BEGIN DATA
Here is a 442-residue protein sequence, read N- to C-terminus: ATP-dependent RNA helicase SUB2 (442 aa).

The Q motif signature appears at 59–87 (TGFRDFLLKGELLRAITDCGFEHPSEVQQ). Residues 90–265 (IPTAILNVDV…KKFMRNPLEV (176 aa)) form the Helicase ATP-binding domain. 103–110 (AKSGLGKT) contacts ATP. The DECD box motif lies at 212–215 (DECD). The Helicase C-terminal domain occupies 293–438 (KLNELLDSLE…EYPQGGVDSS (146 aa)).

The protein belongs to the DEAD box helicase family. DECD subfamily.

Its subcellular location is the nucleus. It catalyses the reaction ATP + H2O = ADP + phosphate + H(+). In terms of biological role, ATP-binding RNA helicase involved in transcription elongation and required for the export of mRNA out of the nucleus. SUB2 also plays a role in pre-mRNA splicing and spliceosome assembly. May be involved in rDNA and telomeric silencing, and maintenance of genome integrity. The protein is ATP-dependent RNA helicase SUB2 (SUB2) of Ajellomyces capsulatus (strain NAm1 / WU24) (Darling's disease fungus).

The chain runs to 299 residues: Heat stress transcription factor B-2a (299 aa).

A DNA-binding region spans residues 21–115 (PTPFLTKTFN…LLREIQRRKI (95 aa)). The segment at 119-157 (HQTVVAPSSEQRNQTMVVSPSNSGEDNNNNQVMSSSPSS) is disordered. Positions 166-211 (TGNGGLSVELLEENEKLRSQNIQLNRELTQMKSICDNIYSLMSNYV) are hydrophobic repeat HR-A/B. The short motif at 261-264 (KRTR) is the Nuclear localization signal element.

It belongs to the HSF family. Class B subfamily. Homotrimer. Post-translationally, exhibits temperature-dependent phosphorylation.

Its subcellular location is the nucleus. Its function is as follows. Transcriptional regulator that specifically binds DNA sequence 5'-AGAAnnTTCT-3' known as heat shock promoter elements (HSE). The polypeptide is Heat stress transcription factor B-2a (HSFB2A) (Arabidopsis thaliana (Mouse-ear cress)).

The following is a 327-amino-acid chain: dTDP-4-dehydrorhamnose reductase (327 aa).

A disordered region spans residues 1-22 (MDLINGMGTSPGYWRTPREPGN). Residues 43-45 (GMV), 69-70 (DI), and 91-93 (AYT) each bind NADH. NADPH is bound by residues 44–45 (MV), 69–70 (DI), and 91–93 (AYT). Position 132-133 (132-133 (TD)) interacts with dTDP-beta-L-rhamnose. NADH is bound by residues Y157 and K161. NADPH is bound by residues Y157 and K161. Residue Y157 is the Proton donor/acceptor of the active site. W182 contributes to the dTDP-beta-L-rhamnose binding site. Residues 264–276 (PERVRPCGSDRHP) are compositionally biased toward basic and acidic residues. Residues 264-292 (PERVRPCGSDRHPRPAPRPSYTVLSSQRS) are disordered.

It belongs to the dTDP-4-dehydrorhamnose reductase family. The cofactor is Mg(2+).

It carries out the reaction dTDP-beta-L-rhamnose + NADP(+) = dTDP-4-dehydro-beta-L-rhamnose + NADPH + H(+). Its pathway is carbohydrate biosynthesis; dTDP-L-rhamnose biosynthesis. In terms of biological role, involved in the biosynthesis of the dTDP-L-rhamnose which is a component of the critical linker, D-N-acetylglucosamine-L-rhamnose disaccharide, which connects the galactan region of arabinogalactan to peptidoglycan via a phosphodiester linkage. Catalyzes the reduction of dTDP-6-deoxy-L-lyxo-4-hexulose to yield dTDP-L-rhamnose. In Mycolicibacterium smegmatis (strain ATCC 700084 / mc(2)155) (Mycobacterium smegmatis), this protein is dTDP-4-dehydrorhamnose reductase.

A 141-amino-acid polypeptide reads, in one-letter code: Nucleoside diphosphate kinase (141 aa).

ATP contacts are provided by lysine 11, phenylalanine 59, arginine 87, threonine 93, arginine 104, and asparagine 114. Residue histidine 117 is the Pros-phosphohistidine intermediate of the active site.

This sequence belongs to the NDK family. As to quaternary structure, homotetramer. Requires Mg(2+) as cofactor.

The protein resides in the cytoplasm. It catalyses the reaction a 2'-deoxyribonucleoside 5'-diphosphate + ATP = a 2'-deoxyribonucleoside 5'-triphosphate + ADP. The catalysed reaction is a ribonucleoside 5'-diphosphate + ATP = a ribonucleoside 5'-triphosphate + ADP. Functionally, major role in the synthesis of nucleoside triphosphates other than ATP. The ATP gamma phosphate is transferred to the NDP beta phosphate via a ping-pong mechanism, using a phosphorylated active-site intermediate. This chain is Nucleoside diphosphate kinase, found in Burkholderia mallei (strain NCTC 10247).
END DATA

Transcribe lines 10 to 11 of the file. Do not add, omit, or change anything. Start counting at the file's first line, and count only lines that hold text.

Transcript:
A disordered region spans residues 1-22 (MDLINGMGTSPGYWRTPREPGN). Residues 43-45 (GMV), 69-70 (DI), and 91-93 (AYT) each bind NADH. NADPH is bound by residues 44–45 (MV), 69–70 (DI), and 91–93 (AYT). Position 132-133 (132-133 (TD)) interacts with dTDP-beta-L-rhamnose. NADH is bound by residues Y157 and K161. NADPH is bound by residues Y157 and K161. Residue Y157 is the Proton donor/acceptor of the active site. W182 contributes to the dTDP-beta-L-rhamnose binding site. Residues 264–276 (PERVRPCGSDRHP) are compositionally biased toward basic and acidic residues. Residues 264-292 (PERVRPCGSDRHPRPAPRPSYTVLSSQRS) are disordered.

It belongs to the dTDP-4-dehydrorhamnose reductase family. The cofactor is Mg(2+).